ISWA's Initiative for Mayors and Municipalities: gastblog van ISVAG voorzitter Philip Heylen
Guest Blog: Philip Heylen Introduces ISWA’s Initiative for Mayors and Municipalities
ISVAG voorzitter Philip Heylen heeft op vraag van ISWA (International Solid Waste Association) een gastblog geschreven over het nieuwe ISWA's 'Initiative for Mayors and Municipalities', een project om waste management hoger op de politieke agenda van steden en mega-steden te zetten, omdat de impact van afval en de verwerking ervan zo groot is op de levenskwaliteit van vele miljoenen mensen wereldwijd: U leest het blogbericht van onze voorzitter hier in de integrale, Engelstalige versie:
Philip Heylen is the honorary vice-mayor of the city of Antwerp and a member of the city council. He was also the Chair of the 2015 ISWA World Congress in Antwerp.
Philip Heylen also serves as Chairman of the Board of Directors of the ISVAG (Inter-municipal Waste Management Organisation) in Antwerp, Belgium.
RAISING THE PROFILE OF WASTE MANAGEMENT FOR A CLEANER, HEALTHIER PLANET
Twenty years ago, when I started my political career I knew almost nothing about waste management. What I did know was that garbage is a bit annoying. We buy goods in the supermarket and store them in our homes. And as soon as these items become surplus to use, they become a problem which we do not wish to be confronted with.
When I was asked to become chairman of the Antwerp intermunicipal waste-to-energy company ISVAG, something remarkable happened - I fell in love with waste. ISVAG processes my own household waste, and that of more than 1 million other inhabitants around Antwerp. I discovered an exciting sector and a network of enthusiastic people, which I am part of today.
To my great satisfaction, I discovered that in Flanders, as in some other parts of the world, we are doing great things when it comes to waste management. We are world champions in sorting and recycling. Every day we are thinking about how we can do it better, with ambitious objectives to prevent more, to become better in sorting and recycling, to improve our collection and processing, allowing us to recover more energy.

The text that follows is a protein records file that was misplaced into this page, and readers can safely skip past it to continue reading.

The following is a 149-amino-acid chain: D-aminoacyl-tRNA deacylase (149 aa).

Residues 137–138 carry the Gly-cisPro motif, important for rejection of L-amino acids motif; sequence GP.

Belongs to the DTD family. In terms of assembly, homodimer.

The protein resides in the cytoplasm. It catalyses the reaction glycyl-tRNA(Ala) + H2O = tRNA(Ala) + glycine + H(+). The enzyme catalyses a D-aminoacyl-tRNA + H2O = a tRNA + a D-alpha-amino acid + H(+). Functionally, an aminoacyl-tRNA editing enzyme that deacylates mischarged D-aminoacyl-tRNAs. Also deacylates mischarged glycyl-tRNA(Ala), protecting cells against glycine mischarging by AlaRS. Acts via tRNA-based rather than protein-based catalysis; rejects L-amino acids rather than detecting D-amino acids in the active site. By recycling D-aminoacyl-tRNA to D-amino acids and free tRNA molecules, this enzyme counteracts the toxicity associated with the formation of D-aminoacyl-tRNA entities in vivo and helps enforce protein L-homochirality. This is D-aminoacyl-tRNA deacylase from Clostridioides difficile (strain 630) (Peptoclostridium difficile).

In 2008 I was invited to speak at the ISWA World Congress in Singapore. Again, a world opened for me. Thanks to ISWA, I have met several passionate politicians. At the same time, I unfortunately noticed that there remain far too few politicians who share this passion for waste management. For this reason, together with good friend and Deputy Mayor Doron Sapir from Tel Aviv, I have taken the initiative to reach out to mayors, vice-mayors and decision makers who determine the policy at the urban level. After all, cities - and especially megacities - play a crucial role in waste policy and politicians are in the best position to make a difference.
THE GLOBAL, URBAN WASTE CHALLENGE
In 1800, only 3% of the world's population lived in cities, a figure that rose to 47% by the end of the twentieth century. The twenty-first century represents a period of further radical transformation. The world's population is expected to grow by 50% by 2050 with the clear majority of this increase is expected to be in current developing countries. The UN forecasts that today's urban population of 3.2 billion will rise to nearly 5 billion by 2030, when three out of five people will live in cities. This will impose even more pressure on the infrastructure and resources of cities.
Such changes demand action now. The total volume of waste generated globally will increase by nearly 50% over the next decade. Although cities themselves occupy only two percent of the world's space, they have a major environmental impact on a much wider area. Megacities face tremendous environmental challenges and represent a significant threat to human health. In this landscape, the role of waste management is incredibly crucial, both for the daily life, as well as for the long to medium term sustainability of these cities.
Often a major barrier for planning in waste management issues is related to the quality and availability of the information required. New tools, techniques and policies are required to integrate the environmental, economic and social factors associated with cities, to monitor growth and change across the city and to forecast areas of risk - all within shorter time frames than previously accepted. This is where we step in with our Initiative for Mayors and Municipalities - IMM.
In recent decades, ISWA has grown into a highly professional organization, the only umbrella network that brings academics, professionals and policy makers together to work together on the issues of waste and resource management. ISWA has unparalleled know-how, and a large, enthusiastic network who are willing to share their knowledge and experience.
With the IMM we want to reach out to mayors and vice-mayors. We want to offer information and know-how specifically tailored to their needs and requirements, so that they can use and convert it in local policy. There is no "one size fits all" solution, but by working together, we will achieve results, step by step. The climate and our environment can only benefit from it.
If any of you would like to contribute to our initiative or to join our group, don't hesitate to contact me or Daniel Purchase at the ISWA General Secretariat.
Philip Heylen, Honorary Vice Mayor Antwerp, Belgium